The state is facing the possibility of massive lawsuits by Israelis who did not win the opportunity to buy a lower-cost apartment in a Price Resident lottery, according to an assistant state attorney – because the Finance Ministry never received a permit from the state’s Lottery Authority to conduct a lottery. So far, five such lotteries have been held, with about 50,000 out of 130,000 applicants to the program winning the right to buy an apartment at a price lower than the going market rate.
A report in TheMarker said that state attorneys are now considering what to do in the event that they are faced with lawsuits from some of the 80,000 applicants who were told they did not win the chance to buy a discounted home.
The Price Resident program provides contractors and developers with lower-cost, or even free, parcels of land where they can build projects. In return, they commit to selling a percentage of the housing units in their projects at a discounted price, which can be bought by eligible families – usually young couples or families with children who do not own an apartment.
The discounts for Price Resident apartments can amount to 30 percent or even more off the market price of an apartment.
While the program has had its successes, it has also faced criticism. Many of the lotteries in outlying towns are under-subscribed and the state has a hard time selling the apartments, while there is great demand for apartments in the center of the country. In addition, the program has been criticized by chareidi MKs for failing to provide sufficient units in chareidi towns, with most of the projects built in mixed or secular towns.
The first lotteries were held about two years ago, based on an opinion by the Justice Ministry that the Finance Ministry did not need a license to run their Price Resident lotteries. With that, according to Assistant State Attorney Erez Kamenitz, the law clearly states that any lottery that provides as a prize money, or something worth money – like a discount on an apartment – requires a license from the Lottery Authority.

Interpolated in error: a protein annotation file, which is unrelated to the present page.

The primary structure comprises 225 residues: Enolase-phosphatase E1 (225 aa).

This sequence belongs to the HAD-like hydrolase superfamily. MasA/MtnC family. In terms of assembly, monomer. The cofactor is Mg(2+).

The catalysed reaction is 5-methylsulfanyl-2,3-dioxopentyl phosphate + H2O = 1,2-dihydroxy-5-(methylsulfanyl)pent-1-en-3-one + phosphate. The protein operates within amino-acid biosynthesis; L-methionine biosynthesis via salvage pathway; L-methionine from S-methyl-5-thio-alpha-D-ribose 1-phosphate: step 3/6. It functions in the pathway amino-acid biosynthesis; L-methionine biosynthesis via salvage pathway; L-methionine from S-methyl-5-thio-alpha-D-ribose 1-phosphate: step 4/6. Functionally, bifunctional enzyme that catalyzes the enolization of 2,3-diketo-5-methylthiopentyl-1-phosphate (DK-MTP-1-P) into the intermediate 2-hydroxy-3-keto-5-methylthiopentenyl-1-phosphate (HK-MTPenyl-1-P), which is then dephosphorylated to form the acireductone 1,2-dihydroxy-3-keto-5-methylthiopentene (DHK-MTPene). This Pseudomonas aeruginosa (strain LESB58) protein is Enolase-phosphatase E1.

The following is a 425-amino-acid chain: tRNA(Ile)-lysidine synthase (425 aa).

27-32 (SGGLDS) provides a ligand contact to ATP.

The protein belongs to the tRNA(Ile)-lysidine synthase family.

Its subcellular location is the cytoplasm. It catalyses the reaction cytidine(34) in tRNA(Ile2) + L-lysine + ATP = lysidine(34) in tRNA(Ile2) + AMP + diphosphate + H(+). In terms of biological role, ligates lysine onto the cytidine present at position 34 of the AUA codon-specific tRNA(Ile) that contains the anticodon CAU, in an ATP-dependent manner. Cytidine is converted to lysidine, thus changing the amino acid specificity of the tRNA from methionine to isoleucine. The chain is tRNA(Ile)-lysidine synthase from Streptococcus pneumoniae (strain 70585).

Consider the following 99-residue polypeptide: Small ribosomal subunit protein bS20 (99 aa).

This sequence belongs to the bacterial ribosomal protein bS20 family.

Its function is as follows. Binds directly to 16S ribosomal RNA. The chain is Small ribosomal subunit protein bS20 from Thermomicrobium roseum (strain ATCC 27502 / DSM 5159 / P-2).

Kamenitz’s opinion, handed down several months ago, is concurred with by many officials in the Justice Ministry, it turns out, and thus there is now great apprehension on not just the future of the program – but its past as well. As a result, officials believe, any one of the tens of thousands of families who lost the lotteries could sue, demanding that the results of the lotteries be canceled. The first thing the court would be likely to do, the officials believe, is issue an injunction against the program while it considers the matter – a process that would essentially hold up all construction, as the builders are contractually obligated to provide the Price Resident program apartments as a condition for the continued construction of the rest of their project.
A lawsuit, political observers told Haaretz, would also likely politically finish off Finance Minister Moshe Kahlon, who has made the success of the Price Resident program a centerpiece of his political campaigning. In a statement, the Finance Ministry said that the issue was “considered by the various legal authorities, and it was decided that as government offices were running this lottery, there was no need for a permit.”
The Justice Ministry said that “upon initial investigation, it does not appear that the status of the lotteries that have already been held will be damaged, and the Ministry will certainly not support a legal stance that would seek to cancel them retroactively.”